Who am I?
In the steampunk world, I am Lucretia Strange, the Baroness Strange. I run the Promethean Society, and do a variety of presentations at steampunk conventions.

In the real world, I am Cassie Beyer and a historian with a blog, History, Interrupted, devoted to history, steampunk, costuming, popular culture and other eclectic interests.

You can best reach me through the Promethean Society or through Cassie@AlterEgoDesign.netAlterEgo is my freelance web design endeavor focused on small businesses, individuals and organizations.


Your First Costume

The first concept behind this site was to help people who were interested in attending their first steampunk event but felt they had nothing to wear, didn't want to go in modern clothes, and either had no idea where to start or were totally intimidated by by the price of steampunk costumes. If that sounds like you, this is where you should start.

First: General Appearance

What kind of look do you want. Dapper gentleman? Rugged explorer? Greasy mechanic? Crazy inventor? If you're not sure, that's OK too.  Some of us start building outfits and eventually decide what sort of persona will fit it.

Second: What to Look For

What makes something look steampunk?  The answer to this is both loose and subjective, but that doesn't mean we can't offer general suggestions and pointers  Here are basic guides on how to find items that "look steampunk":

Third: Search Your Closet

 While some steampunk costumes are fantastically complex, a lot of very passable ones consist of items already sitting in your closet. This is particularly the case for men, although it can also be fairly applicable to women. Price: FREE!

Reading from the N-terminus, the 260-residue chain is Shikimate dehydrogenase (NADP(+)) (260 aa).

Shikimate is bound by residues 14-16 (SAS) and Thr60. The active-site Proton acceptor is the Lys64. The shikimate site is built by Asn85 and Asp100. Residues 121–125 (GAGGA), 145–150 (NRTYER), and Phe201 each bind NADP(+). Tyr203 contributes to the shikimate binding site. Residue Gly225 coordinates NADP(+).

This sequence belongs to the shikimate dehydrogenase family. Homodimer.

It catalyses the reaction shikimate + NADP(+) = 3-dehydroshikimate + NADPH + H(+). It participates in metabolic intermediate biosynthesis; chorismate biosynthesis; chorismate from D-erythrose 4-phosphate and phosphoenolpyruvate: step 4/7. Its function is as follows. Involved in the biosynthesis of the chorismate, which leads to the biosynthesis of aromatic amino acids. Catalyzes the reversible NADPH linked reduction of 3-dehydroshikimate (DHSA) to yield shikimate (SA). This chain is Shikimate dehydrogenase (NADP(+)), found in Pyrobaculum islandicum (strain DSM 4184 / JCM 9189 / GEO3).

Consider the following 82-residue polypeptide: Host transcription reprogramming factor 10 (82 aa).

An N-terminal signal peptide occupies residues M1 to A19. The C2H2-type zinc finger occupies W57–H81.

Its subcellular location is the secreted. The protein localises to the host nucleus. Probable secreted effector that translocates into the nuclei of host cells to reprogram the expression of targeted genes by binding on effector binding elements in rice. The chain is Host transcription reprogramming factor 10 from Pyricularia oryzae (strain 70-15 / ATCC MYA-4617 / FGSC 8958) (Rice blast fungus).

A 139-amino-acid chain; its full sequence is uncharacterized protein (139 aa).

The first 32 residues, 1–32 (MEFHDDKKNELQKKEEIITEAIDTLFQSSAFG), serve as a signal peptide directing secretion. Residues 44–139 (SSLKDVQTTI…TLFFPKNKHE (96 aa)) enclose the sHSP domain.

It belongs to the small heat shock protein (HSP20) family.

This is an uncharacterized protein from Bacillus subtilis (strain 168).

Read more: Coming out of the Closet - Items commonly found in your closet which can be incorporated into a costume.

Fourth:  Thrift Stores

If you don't like your options from the closet or want to add something more, check out your local thrift stores such as Goodwill. There's a lot of experienced steampunk costumers who frequent thrift stores. I'd estimate at least half my wardrobe originated in a thrift store. Price: About $5/item

Read more: Thrifting - What all can commonly be found at a thrift store, as well as some tricks on how to modify what you find.

This may very well be as far as you go for your first costume, particularly if you're worried about budget. After all, why invest a bunch of money in a costume you're not yet sure you're going to wear again? And, again, I want to stress that you do NOT need to spend a lot of money to be considered a "real steampunk." Many of us pride ourselves on our thriftiness.

But if you are going to do at least a little serious shopping (such as for a corset, even if the rest of your costume came out of your closet or a thrift shop), here are some tips on various locations:

  • Amazon.com - A selection of steampunk items available on Amazon, with an emphasis on the least expensive pieces (although I've thrown in a few higher priced items as well).
  • eBay.com - In general, this will be the cheapest of your remaining options, although, of course, there are bargains everywhere. Read up on how to find what you're looking for without overpaying.
  • Etsy.com - This site produces some rather unique pieces, but since they are handmade, they are often (but not always) pricey.
  • Online Shopping - In general, this is my last option. Shops that cater to steampunks commonly charge a premium just for calling something "steampunk." However, some of the items out there can be quite distinguishing, and I do highlight a handful of sites which are more reasonably priced.